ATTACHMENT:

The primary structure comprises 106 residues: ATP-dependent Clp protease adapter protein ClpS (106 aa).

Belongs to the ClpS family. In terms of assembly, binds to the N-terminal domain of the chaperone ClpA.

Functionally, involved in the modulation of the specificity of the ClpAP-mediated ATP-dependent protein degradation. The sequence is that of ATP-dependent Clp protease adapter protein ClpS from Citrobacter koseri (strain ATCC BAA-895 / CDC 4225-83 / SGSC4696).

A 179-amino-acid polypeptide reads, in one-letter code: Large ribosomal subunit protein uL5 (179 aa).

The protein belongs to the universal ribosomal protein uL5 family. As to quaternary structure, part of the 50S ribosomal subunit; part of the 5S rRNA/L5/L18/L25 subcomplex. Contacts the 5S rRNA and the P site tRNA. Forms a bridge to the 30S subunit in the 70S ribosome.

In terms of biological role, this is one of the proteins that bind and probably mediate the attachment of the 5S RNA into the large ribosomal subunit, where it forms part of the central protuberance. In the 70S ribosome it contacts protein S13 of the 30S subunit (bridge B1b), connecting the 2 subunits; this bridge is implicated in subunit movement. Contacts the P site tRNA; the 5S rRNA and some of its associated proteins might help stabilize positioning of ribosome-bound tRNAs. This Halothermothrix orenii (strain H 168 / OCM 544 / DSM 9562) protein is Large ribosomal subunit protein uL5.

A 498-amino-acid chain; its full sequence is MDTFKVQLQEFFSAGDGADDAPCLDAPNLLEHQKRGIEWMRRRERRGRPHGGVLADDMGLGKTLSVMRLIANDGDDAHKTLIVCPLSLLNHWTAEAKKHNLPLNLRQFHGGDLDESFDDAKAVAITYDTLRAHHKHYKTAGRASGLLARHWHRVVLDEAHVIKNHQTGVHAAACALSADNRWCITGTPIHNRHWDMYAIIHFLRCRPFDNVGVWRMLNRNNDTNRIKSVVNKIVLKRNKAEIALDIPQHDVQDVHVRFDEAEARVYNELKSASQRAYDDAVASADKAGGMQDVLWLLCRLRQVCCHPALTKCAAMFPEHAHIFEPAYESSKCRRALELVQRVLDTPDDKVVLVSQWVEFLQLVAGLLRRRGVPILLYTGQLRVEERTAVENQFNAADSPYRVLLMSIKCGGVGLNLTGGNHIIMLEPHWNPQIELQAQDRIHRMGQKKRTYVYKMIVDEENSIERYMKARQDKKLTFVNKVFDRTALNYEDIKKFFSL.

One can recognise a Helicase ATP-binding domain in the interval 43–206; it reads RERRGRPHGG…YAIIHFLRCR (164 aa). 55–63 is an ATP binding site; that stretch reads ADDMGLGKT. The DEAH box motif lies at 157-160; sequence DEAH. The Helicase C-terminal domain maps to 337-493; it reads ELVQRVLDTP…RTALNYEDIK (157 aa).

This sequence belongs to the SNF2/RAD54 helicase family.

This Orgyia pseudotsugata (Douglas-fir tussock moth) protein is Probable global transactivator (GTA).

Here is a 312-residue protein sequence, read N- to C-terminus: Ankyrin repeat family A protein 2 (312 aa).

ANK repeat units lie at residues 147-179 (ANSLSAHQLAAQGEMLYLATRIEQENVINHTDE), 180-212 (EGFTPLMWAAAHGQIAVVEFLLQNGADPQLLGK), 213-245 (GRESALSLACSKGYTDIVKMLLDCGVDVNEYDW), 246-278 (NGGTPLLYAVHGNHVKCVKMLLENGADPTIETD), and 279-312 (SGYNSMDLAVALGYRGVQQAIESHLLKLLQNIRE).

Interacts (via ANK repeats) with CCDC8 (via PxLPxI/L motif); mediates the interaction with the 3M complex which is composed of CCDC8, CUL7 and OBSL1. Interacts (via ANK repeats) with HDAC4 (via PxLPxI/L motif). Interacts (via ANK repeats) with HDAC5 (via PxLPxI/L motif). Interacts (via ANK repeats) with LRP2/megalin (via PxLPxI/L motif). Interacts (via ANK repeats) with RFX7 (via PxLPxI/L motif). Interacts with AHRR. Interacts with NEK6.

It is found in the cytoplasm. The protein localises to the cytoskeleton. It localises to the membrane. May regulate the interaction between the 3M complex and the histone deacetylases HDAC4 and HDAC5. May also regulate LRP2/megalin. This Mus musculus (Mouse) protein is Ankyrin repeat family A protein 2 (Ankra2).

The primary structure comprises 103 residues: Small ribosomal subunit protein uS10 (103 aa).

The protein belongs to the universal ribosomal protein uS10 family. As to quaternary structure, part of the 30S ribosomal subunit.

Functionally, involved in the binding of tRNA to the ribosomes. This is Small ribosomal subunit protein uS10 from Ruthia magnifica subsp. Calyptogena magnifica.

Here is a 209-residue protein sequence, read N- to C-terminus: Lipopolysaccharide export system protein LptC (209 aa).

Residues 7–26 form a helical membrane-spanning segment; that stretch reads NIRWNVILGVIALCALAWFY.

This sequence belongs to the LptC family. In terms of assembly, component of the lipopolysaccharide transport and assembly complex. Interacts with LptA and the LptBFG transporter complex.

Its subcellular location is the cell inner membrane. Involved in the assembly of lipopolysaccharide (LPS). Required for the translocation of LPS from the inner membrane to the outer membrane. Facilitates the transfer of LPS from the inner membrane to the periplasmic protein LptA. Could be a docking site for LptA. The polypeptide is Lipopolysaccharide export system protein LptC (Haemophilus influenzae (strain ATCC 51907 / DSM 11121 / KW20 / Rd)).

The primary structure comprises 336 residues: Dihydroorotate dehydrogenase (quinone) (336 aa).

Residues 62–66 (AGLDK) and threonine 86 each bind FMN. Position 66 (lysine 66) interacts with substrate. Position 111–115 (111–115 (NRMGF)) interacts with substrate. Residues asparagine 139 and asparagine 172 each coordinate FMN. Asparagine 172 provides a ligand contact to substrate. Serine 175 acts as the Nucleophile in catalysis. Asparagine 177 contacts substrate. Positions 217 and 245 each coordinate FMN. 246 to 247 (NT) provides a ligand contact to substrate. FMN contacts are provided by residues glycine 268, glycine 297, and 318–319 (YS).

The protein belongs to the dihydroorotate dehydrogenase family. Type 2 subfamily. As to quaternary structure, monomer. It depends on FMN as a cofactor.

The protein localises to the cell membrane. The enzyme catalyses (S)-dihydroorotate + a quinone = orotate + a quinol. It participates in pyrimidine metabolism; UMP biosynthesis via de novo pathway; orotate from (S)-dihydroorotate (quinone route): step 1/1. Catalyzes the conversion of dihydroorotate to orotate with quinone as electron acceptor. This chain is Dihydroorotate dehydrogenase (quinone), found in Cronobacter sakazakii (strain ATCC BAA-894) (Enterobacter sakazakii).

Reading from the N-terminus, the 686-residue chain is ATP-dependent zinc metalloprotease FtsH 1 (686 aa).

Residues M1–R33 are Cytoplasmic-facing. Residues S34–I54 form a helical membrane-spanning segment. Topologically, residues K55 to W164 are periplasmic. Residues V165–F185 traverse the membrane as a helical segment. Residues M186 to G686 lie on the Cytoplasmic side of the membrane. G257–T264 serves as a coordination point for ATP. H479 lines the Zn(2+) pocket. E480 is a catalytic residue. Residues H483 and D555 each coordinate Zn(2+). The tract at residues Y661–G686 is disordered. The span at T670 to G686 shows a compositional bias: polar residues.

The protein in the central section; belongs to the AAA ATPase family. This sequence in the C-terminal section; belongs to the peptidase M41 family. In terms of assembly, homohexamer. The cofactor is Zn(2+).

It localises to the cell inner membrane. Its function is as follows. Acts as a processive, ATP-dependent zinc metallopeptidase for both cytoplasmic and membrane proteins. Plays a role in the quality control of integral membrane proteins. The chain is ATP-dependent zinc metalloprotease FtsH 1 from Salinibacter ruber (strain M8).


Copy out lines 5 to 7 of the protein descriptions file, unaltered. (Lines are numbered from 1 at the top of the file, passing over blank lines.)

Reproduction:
The protein belongs to the universal ribosomal protein uL5 family. As to quaternary structure, part of the 50S ribosomal subunit; part of the 5S rRNA/L5/L18/L25 subcomplex. Contacts the 5S rRNA and the P site tRNA. Forms a bridge to the 30S subunit in the 70S ribosome.

In terms of biological role, this is one of the proteins that bind and probably mediate the attachment of the 5S RNA into the large ribosomal subunit, where it forms part of the central protuberance. In the 70S ribosome it contacts protein S13 of the 30S subunit (bridge B1b), connecting the 2 subunits; this bridge is implicated in subunit movement. Contacts the P site tRNA; the 5S rRNA and some of its associated proteins might help stabilize positioning of ribosome-bound tRNAs. This Halothermothrix orenii (strain H 168 / OCM 544 / DSM 9562) protein is Large ribosomal subunit protein uL5.

A 498-amino-acid chain; its full sequence is MDTFKVQLQEFFSAGDGADDAPCLDAPNLLEHQKRGIEWMRRRERRGRPHGGVLADDMGLGKTLSVMRLIANDGDDAHKTLIVCPLSLLNHWTAEAKKHNLPLNLRQFHGGDLDESFDDAKAVAITYDTLRAHHKHYKTAGRASGLLARHWHRVVLDEAHVIKNHQTGVHAAACALSADNRWCITGTPIHNRHWDMYAIIHFLRCRPFDNVGVWRMLNRNNDTNRIKSVVNKIVLKRNKAEIALDIPQHDVQDVHVRFDEAEARVYNELKSASQRAYDDAVASADKAGGMQDVLWLLCRLRQVCCHPALTKCAAMFPEHAHIFEPAYESSKCRRALELVQRVLDTPDDKVVLVSQWVEFLQLVAGLLRRRGVPILLYTGQLRVEERTAVENQFNAADSPYRVLLMSIKCGGVGLNLTGGNHIIMLEPHWNPQIELQAQDRIHRMGQKKRTYVYKMIVDEENSIERYMKARQDKKLTFVNKVFDRTALNYEDIKKFFSL.